• \$\begingroup\$ @JamesHolderness My idea with allowing integer arrays as ordinals was that it allows languages which can't (or have a really hard time) at dealing with strings, to compete. It doesn't give those answers much of an advantage, whereas boolean arrays give a huge advantage to array manipulation languages and drives away from the ascii-art. \$\endgroup\$
    – dzaima
    Commented Jan 8, 2018 at 18:21
  • \$\begingroup\$ Not every question has to be answerable in every language. And if a language isn't capable of outputting ASCII characters maybe it shouldn't be answering ascii-art challenges. I understand the desire to be accommodating, but in practice I think this kind of rule just ends up being abused by languages that are perfectly capable of outputting ASCII, so we get 90% of the answers being unreadable rubbish. And the rare languages that can't handle strings are likely not even attempting these challenges. \$\endgroup\$ Commented Jan 8, 2018 at 20:00
  • \$\begingroup\$ @JamesHolderness While that being abused may be the case often, preventing it from being used then (and on other times too) isn't much of a solution because then languages which provide the conversion to multiline strings implicitly get a free score boost (or even just languages which convert ints to chars); This is why the idea of flexible I/O was made. While personally I don't think that it's a nice representation of ASCII-art, many will rightfully disagree and with good reason. \$\endgroup\$
    – dzaima
    Commented Jan 8, 2018 at 20:22

Return types should be trivially viewable as ASCII art

If you're writing a function that returns the content rather than outputting it directly, then it's expected that your language has a function, procedure, or operation that could trivially display that content (whether writing to stdout, displaying directly onscreen, or some other visual representation) without any additional processing.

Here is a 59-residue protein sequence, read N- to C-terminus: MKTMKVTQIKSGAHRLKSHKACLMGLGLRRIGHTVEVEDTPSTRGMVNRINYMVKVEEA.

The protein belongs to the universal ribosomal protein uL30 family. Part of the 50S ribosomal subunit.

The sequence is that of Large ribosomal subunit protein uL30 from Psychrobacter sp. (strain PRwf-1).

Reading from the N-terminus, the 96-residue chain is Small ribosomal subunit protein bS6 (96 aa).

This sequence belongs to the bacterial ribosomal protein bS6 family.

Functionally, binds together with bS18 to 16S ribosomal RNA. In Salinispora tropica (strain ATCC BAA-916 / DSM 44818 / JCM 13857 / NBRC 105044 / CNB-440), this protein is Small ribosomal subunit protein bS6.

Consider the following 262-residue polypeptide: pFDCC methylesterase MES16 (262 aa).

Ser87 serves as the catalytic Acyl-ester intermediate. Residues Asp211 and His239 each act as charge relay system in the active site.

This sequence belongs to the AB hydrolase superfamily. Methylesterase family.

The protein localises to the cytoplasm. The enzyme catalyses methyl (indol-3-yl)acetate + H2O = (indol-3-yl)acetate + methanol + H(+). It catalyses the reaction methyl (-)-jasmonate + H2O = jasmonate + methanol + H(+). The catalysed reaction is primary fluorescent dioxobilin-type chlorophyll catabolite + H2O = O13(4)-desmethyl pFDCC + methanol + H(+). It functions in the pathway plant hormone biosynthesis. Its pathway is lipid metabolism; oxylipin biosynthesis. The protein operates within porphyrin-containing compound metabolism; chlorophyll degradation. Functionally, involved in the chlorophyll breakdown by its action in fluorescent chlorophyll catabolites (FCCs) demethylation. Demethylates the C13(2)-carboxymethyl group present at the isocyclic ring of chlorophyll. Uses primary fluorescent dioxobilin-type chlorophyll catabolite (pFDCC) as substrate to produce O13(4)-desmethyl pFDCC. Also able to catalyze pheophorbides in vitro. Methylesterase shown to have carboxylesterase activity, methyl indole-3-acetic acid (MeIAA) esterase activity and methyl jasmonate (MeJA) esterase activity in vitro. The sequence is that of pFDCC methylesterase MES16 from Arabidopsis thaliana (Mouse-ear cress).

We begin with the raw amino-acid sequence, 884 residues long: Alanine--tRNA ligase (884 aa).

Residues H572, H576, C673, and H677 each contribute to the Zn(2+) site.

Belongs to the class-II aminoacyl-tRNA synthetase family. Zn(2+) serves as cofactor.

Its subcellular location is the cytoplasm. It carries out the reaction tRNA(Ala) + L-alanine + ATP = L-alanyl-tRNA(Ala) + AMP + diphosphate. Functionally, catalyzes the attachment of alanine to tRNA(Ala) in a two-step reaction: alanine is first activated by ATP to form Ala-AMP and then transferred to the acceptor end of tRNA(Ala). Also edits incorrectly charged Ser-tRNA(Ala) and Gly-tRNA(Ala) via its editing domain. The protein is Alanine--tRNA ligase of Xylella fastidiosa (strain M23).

For example, if your language's "print" function can only print strings, then your function should return a string. But if your language doesn't differentiate between strings, list of chars, or even lists of integer ASCII codes, then those would be acceptable return types too.

I don't want to arbitrarily limit the return types in languages where the distinction between a string and a char array is meaningless. However, I don't think it's acceptable to return something like a list of numbers if the given language requires several lines of additional code to convert those numbers into the actual output that was requested.


Allowed, not required

and are two major categories where the specific format of the result is important to the validity of an answer. In Kolmogorov Complexity especially, "saving" bytes by outputting the result in a different order than requested is really far outside the spirit of the tag. ASCII art also often has a motivation that the output be formatted a certain way. In both these cases a clear motivation for why the output format is important to the challenge can usually be stated.

On the other hand, I don't see any reason that using the ASCII art tag should FORBID a challenge from being flexible with output formats. I wouldn't necessarily expect it when solving such a challenge, but if the challenge poster says answer is valid I don't see why not. Common ways ASCII art challenges afford some flexibility includes allowing a list of strings instead of a single string with newline delimiters, allowing choice for certain characters (e.g. in the domino example allowing free choice of character to represent the pips rather than only o) or allowing additional whitespace that doesn't alter the shape (such as at the end of lines, before the first line, or after the last line).

Flexible I/O is a default guideline, not a rule

As long as the poster of a challenge can formulate a reasonable argument for why their rules about I/O are important to the nature of the challenge, it's not common practice to force undesired I/O restrictions or lack-thereof onto a challenge. For example in the domino challenge, I think it's perfectly valid for the challenge author to accept flexible output. I also think it would be valid for the author to require all pips to be represented by the same value, or that the first row pips of both sides to be "in the same line", or that pips must be a single character, or that the dividing line is important... All those are restrictions that could easily be argued as important to defining the spirit of the challenge.